I began flying in the 1990s when I started work as a national newspaper reporter – and have never stopped. Back then I was covering general business stories around the world. I never intended to write about aviation but I kept spotting stories at 39,000ft.
There was no Wi-Fi in those days and few films to watch on board, so I had plenty of time to look around – and to think.
When I went freelance in the early noughties I decided to cover the sector – and share a few tips. Here are my highs, lows and lessons from a 40-year career featuring millions of miles in the sky.
Not Concorde but Qantas’s 21-hour test flight, in November 2019, non-stop from London to Sydney on a hangar-fresh Boeing 787 “Dreamliner”. I saw two sunrises - one over Amsterdam shortly after take-off and the second over Jakarta.
The chartered Embraer I was flying on from Windhoek to Johannesburg in May 2010 was struck by lightning. All the lights went out, the cockpit door burst open and the plane suddenly lurched downwards nose first. A few – long – seconds later the power came back on and we levelled off.
The Residence on Etihad’s A380 superjumbo in Abu Dhabi in June 2014. The mini apartment in the sky has a sitting room with a champagne fridge, dining table and a 32” TV, a bedroom with a 7ft by 5ft double bed, and a private bathroom.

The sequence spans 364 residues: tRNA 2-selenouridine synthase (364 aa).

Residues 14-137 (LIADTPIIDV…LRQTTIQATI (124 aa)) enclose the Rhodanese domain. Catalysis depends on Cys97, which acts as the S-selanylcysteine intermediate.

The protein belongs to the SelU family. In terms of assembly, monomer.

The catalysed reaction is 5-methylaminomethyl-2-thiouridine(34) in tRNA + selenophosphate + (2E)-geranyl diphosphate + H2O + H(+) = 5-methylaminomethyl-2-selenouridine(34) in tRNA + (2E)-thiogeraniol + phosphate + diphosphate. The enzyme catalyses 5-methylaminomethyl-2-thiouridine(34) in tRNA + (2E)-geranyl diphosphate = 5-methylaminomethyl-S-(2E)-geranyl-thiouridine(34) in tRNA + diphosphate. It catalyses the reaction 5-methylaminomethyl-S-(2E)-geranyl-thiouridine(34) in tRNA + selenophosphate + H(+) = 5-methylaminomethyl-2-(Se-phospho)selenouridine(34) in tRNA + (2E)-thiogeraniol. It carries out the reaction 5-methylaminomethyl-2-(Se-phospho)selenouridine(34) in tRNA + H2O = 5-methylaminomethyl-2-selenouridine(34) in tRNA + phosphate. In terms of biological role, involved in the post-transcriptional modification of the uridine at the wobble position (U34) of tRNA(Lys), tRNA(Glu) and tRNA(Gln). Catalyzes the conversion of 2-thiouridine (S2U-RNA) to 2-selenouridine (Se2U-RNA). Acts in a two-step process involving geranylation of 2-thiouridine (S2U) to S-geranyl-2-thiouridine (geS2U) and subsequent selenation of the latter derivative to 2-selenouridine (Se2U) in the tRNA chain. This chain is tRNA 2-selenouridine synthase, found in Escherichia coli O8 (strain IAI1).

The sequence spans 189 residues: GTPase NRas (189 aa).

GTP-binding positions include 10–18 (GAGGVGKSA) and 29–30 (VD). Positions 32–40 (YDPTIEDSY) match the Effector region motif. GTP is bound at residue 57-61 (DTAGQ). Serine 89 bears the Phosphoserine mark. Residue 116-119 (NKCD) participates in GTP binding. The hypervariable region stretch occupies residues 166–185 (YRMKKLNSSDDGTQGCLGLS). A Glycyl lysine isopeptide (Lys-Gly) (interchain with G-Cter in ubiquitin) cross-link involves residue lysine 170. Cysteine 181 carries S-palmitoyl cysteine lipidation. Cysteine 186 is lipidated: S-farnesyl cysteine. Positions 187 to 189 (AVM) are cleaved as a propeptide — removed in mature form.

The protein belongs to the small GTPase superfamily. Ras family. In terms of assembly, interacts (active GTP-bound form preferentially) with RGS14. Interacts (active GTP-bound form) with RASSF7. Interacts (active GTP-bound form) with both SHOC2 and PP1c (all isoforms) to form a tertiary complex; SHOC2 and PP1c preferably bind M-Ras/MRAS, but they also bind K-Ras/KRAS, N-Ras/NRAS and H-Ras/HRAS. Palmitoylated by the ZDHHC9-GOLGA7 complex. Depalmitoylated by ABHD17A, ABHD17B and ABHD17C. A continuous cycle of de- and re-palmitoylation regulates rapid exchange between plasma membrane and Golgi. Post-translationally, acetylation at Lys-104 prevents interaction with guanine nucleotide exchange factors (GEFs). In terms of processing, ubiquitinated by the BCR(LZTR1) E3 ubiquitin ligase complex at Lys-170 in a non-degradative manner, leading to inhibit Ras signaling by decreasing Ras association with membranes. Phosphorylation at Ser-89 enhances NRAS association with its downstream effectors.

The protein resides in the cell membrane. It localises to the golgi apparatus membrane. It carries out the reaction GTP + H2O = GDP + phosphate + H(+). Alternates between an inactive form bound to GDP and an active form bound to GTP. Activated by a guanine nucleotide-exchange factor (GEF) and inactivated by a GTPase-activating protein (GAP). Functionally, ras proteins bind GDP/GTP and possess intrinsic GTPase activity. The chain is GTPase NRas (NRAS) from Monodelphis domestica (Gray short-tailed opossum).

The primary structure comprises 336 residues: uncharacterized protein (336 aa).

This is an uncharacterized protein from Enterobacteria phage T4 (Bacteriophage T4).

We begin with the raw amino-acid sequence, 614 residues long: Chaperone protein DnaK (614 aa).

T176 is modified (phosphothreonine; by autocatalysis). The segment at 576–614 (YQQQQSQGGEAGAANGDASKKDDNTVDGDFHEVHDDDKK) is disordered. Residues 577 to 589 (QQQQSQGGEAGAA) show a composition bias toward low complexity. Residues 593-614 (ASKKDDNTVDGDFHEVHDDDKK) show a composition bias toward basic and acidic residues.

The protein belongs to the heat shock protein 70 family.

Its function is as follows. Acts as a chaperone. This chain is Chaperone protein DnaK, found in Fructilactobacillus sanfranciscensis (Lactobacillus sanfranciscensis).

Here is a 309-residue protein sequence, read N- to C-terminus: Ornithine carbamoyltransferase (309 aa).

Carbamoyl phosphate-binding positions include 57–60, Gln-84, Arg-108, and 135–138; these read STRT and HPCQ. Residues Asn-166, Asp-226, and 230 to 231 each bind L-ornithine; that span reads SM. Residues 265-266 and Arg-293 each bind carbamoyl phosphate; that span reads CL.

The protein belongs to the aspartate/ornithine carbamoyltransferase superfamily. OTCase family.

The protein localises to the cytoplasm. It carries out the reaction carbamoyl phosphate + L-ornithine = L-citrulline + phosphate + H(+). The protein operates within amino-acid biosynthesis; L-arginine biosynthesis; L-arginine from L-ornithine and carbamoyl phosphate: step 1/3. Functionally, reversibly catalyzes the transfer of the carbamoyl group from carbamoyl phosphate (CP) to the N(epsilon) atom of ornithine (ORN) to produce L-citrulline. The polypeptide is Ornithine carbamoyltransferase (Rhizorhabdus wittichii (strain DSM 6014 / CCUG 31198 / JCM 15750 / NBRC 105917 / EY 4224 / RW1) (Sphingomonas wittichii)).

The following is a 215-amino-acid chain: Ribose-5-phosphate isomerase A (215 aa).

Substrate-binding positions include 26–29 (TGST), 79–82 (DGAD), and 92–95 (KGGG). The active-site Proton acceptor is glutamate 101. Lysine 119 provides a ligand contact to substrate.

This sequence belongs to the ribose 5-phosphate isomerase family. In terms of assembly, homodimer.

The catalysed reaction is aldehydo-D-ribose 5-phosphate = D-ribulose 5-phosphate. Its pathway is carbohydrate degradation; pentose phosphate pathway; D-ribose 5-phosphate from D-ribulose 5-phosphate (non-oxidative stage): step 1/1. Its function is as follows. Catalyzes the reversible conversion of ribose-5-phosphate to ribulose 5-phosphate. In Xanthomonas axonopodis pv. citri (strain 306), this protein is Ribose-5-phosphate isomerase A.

Best experience at 39,000ft
Taking a shower on an Emirates flight from Dubai to Singapore in January 2015. Five minutes of high-pressure water with Bulgari soap and shampoos while gazing out of the window at the waters of the Bay of Bengal is heaven in the heavens.
Best meal in the air
Qantas QF1 from Sydney to London earlier this month. Aussie chef Neil Perry leads the world at 39,000 ft with short, simple Aussie dishes cooked fresh in the galley, served with local wines. (He had Airbus install a toaster in the galley of Qantas’s A380 to make hot toast and Vegemite. British Airways and Marmite take note).
Worst meal in the air